Performance marketing insights, discussions and expertise

How Big Can Your Affiliate Program Be?

By on August 18, 2015

affiliate-programFor years the industry has claimed that affiliates can drive 20-30% of total online revenues for a brand. Practically speaking, for most advertisers it is more like 5%-15% of total online revenues. This can vary greatly based on a website’s total revenues and overall marketing mix. For example, a small retailer doing $1M in monthly revenues, with a limited marketing mix, might realize 30% ($300k) of its sales from affiliates. On the other hand, a large retailer doing $100M a month might only see 10% ($10M) from affiliate. But why can’t a large brand drive 30% or more in affiliate sales too? Is this even possible?

I recently attended Affiliate Summit East in NYC. There were a lot of great speakers and presentations – more than I could attend due to my schedule. Unfortunately, I missed Geno Prussakov’s presentation on Amazon vs. Walmart: Affiliate Marketing Lessons Learned. However, I knew it would be good so I checked out the presentation he published and was pleased to see the stats on the Amazon and Walmart affiliate programs. The first thing that caught my eye was that it has been reported that Amazon derives 40% of their $100B annual sales via their 2 million affiliates. That’s an estimated $40B in sales driven by affiliates. If we estimate that affiliates average 5% on referred sales, that means they are earning $2B in “advertising fees” each year!

So what are Amazon and Walmart’s secrets for affiliate success? How can you leverage their hard work to make your affiliate program more successful? Here are my top 10 takeaways from Geno’s presentation.

  1. Amazon and Walmart have embraced affiliate marketing. The whole company “gets it” and supports the channel’s success.

  2. Both offer volume-based earnings incentives. The more conversions affiliates drive, the more they can earn.

  3. They promote their affiliate program on their website. In addition, both offer affiliate program support and information pages.

  4. Both make it easy to build deep links (Chrome plugin/Site Stripe) while surfing their websites.

  5. Each offers multiple linking options (banners, text, product feeds, widgets, videos).

  6. Both leverage APIs allowing developers to build applications on top of their data.

  7. Amazon and Walmart each provide mobile opportunities to attract mobile developers.

  8. They offer consistent, meaningful, actionable emails and content. This includes published promotional calendars that make it easy for new and existing partners to plan ahead.

  9. Both have clear policies on what affiliates can and cannot do (no adware, trademarks, etc.).

  10. Giving credit where credit is due, they both employ strategies to pay affiliates for closing sales!

You may be doing some — or even all — of these already. But the real secret is to readjust your strategy to have all these tactics in place all of the time. Taking the time to build out an action plan with due dates, owners, and any supporting resources will go a long way to building a stronger, more successful affiliate program. Success doesn’t happen overnight. These two programs have been around for many years earning their successes. So learn from them and borrow their lessons learned.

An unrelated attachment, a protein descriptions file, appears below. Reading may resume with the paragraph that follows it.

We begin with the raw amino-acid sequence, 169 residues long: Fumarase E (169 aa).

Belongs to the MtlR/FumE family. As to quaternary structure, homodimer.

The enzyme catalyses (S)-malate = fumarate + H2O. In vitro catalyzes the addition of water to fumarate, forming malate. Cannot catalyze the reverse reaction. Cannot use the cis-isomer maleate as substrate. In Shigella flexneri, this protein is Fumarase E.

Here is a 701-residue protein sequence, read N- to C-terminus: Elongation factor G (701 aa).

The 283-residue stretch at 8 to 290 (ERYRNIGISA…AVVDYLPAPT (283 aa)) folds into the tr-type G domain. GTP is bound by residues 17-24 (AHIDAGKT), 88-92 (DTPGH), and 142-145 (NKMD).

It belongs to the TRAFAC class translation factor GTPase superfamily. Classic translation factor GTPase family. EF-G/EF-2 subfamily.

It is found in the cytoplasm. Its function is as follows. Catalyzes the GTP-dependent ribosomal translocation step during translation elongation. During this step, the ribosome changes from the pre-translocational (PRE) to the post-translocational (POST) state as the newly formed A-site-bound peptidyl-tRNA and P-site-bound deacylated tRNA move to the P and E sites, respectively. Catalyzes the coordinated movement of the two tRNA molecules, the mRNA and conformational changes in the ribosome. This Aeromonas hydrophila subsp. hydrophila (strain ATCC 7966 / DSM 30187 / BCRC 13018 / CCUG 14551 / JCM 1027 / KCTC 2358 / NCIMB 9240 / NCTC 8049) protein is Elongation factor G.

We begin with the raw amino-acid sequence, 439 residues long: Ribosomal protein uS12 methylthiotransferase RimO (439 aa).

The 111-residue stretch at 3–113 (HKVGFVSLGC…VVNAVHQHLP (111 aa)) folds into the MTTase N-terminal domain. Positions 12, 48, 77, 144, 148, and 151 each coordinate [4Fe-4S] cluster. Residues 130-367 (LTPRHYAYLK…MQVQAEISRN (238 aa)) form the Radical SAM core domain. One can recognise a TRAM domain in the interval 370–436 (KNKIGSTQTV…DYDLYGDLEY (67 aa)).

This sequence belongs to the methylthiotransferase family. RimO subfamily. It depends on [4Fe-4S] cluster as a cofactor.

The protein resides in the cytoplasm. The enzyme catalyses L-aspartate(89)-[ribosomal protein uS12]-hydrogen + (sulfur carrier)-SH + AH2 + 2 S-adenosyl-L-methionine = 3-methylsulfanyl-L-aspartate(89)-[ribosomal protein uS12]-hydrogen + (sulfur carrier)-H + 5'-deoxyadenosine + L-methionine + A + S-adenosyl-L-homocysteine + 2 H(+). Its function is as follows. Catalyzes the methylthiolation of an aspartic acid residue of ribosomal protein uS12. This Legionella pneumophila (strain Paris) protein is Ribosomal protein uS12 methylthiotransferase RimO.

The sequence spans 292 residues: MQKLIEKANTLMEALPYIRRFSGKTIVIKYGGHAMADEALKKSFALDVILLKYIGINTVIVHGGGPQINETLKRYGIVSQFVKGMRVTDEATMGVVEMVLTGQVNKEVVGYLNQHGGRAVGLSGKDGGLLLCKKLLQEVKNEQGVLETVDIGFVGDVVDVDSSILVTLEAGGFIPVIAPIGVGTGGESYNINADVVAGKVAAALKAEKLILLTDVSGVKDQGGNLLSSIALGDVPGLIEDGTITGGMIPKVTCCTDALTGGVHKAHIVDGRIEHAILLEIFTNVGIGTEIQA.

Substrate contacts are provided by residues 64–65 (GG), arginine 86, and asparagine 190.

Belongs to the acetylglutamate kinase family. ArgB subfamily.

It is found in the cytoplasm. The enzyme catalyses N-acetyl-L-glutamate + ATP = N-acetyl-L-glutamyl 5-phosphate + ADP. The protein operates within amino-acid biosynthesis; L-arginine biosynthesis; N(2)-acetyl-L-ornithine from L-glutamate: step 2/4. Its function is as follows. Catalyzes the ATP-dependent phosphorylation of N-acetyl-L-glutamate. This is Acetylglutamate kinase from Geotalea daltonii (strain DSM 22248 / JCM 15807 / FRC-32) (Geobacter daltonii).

It’s your turn. What are your key takeaways that could help any affiliate program grow?

3 thoughts on “How Big Can Your Affiliate Program Be?”

  1. Todd, thank you for your recap of my ASE15 preso. I appreciate it greatly.
    Two important things must be clarified, though. Slide 13 (with a screengrab of a 2008 job posting that talked about Amazon’s “network of over two million affiliates”) and slide 14 (with a screenshot of an article stating that as much as “40% of Amazon’s revenue comes from affiliate marketing”) were meant to underscore the magnitude but with an important disclaimer (which was emphasized verbally). Flipping to slide 15, I said something like this: I have no way of verifying these two pieces of information, as Amazon would not disclose it; but whether it is 40% or 4% of the $100 Billion that affiliates are responsible for, the number is staggering enough when the whole affiliate marketing industry’s spend is measured at some $4.5B.

  2. Geno Thanks for the comment and clarifications Geno. I agree that the numbers I are purely theoretical and are based on third-party assumptions. I just wanted to illustrate the potential size of the affiliate channel in order to help others realize just how large some programs can/could be.

  3. Todd Crawford Oh, absolutely, Todd!
    Way back in early 2007 – when I was writing my very first book on affiliate program management (“A Practical Guide to Affiliate Marketing”) – addressing the question of what sales growth to expect from an affiliate program I wrote:
    “This is obviously tied to the sales volume you are already experiencing,
    but a medium-size business may realistically expect approximately a 10% sales
    growth after the introduction of an affiliate program. This growth may be
    expected within the first few months of actively running the program… One of the programs I manage is
    producing 25% of the business’ sales from January through September, and over
    45% of the company’s gross sales from October through December each year. Such
    volume was achieved after running the program for under one year.”

    More than 8 years and 100+ affiliate program launches later, I would still give this exact same answer.

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